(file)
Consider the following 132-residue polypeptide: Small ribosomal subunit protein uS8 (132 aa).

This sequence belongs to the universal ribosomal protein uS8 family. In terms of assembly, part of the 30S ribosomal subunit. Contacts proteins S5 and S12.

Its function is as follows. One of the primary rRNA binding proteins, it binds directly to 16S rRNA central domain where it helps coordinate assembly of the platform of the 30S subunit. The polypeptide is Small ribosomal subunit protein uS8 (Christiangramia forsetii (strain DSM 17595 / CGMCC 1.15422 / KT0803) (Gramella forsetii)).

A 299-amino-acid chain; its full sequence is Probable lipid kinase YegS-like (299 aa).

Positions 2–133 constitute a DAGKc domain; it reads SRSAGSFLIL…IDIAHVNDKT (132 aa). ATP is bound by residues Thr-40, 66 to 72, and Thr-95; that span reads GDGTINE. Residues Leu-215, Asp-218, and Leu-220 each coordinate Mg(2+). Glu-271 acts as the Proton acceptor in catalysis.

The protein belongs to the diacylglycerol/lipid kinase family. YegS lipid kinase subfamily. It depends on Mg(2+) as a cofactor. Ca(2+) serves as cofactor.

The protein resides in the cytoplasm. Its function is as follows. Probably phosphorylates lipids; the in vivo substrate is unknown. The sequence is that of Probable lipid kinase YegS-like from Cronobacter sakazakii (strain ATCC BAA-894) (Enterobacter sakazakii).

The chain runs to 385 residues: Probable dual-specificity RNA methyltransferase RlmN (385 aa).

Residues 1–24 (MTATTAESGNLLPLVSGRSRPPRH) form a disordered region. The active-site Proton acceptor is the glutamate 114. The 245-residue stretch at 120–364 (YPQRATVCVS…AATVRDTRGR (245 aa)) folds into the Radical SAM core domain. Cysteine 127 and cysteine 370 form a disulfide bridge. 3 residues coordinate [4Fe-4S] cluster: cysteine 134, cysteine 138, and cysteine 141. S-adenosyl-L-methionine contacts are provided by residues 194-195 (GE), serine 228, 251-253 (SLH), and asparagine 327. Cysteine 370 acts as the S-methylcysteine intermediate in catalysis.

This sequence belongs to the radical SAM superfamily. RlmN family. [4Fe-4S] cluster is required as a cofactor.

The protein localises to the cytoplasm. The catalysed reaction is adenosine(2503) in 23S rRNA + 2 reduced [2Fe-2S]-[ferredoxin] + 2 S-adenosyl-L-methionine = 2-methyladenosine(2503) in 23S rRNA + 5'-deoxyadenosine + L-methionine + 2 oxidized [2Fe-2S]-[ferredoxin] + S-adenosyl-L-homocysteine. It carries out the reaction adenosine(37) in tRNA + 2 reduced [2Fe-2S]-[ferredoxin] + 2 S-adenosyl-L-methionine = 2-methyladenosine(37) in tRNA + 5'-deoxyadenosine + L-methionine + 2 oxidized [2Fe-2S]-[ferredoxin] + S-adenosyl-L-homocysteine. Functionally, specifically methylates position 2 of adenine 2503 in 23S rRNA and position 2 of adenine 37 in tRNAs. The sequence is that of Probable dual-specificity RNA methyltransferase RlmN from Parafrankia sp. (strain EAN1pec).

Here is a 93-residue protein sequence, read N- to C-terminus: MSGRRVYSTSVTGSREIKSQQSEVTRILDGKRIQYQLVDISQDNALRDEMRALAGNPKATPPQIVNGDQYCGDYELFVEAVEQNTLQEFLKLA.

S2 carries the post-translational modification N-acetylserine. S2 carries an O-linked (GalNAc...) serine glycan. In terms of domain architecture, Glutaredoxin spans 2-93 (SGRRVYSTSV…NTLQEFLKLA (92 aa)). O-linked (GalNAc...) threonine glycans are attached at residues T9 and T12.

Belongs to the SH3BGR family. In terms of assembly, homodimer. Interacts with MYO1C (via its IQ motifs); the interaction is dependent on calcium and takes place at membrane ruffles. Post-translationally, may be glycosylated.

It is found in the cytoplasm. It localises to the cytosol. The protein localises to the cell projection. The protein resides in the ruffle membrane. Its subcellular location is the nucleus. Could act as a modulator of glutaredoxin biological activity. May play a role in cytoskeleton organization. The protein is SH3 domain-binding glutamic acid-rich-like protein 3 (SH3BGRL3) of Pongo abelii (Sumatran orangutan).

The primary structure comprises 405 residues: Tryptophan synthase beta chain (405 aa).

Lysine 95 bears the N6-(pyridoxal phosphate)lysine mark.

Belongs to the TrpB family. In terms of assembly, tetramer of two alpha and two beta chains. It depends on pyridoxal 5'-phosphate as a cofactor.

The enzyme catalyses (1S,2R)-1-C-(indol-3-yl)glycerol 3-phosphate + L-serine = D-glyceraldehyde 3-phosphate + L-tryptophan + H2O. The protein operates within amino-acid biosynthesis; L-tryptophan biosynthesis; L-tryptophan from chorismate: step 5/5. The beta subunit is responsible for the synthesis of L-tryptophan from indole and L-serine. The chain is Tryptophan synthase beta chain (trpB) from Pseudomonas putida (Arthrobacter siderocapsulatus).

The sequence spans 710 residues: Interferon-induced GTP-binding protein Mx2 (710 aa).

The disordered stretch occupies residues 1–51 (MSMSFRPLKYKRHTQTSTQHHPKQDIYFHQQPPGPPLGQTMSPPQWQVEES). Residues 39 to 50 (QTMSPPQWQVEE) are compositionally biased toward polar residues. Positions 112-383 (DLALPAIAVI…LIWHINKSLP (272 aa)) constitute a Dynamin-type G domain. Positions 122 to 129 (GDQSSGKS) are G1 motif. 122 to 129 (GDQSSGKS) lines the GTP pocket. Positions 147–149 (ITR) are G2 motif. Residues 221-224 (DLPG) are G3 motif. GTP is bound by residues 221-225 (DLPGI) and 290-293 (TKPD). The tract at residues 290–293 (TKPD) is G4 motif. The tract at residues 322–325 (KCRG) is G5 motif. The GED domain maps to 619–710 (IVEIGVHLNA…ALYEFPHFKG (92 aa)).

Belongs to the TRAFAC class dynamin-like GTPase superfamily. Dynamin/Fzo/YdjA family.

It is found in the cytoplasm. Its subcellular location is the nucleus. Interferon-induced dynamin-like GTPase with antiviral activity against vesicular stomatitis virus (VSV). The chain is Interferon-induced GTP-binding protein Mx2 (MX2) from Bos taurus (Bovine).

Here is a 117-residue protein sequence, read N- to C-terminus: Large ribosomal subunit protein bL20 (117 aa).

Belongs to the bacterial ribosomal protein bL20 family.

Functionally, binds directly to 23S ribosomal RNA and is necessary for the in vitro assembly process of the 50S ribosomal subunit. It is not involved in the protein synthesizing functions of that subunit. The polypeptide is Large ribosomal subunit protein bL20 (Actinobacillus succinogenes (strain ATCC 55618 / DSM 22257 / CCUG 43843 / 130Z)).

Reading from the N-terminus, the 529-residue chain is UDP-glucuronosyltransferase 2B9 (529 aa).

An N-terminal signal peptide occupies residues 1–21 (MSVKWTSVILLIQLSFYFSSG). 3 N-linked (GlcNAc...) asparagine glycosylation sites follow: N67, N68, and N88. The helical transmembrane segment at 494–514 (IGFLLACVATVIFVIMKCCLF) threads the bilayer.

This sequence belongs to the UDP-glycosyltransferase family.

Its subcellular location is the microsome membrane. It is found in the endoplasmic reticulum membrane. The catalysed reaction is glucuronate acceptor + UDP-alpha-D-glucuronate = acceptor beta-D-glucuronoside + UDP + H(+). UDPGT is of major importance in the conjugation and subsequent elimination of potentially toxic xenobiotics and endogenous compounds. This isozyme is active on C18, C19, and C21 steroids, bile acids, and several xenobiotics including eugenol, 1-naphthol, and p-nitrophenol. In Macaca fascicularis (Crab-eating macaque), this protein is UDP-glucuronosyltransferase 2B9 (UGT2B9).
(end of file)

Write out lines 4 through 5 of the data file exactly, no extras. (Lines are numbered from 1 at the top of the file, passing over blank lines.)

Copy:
A 299-amino-acid chain; its full sequence is Probable lipid kinase YegS-like (299 aa).

Positions 2–133 constitute a DAGKc domain; it reads SRSAGSFLIL…IDIAHVNDKT (132 aa). ATP is bound by residues Thr-40, 66 to 72, and Thr-95; that span reads GDGTINE. Residues Leu-215, Asp-218, and Leu-220 each coordinate Mg(2+). Glu-271 acts as the Proton acceptor in catalysis.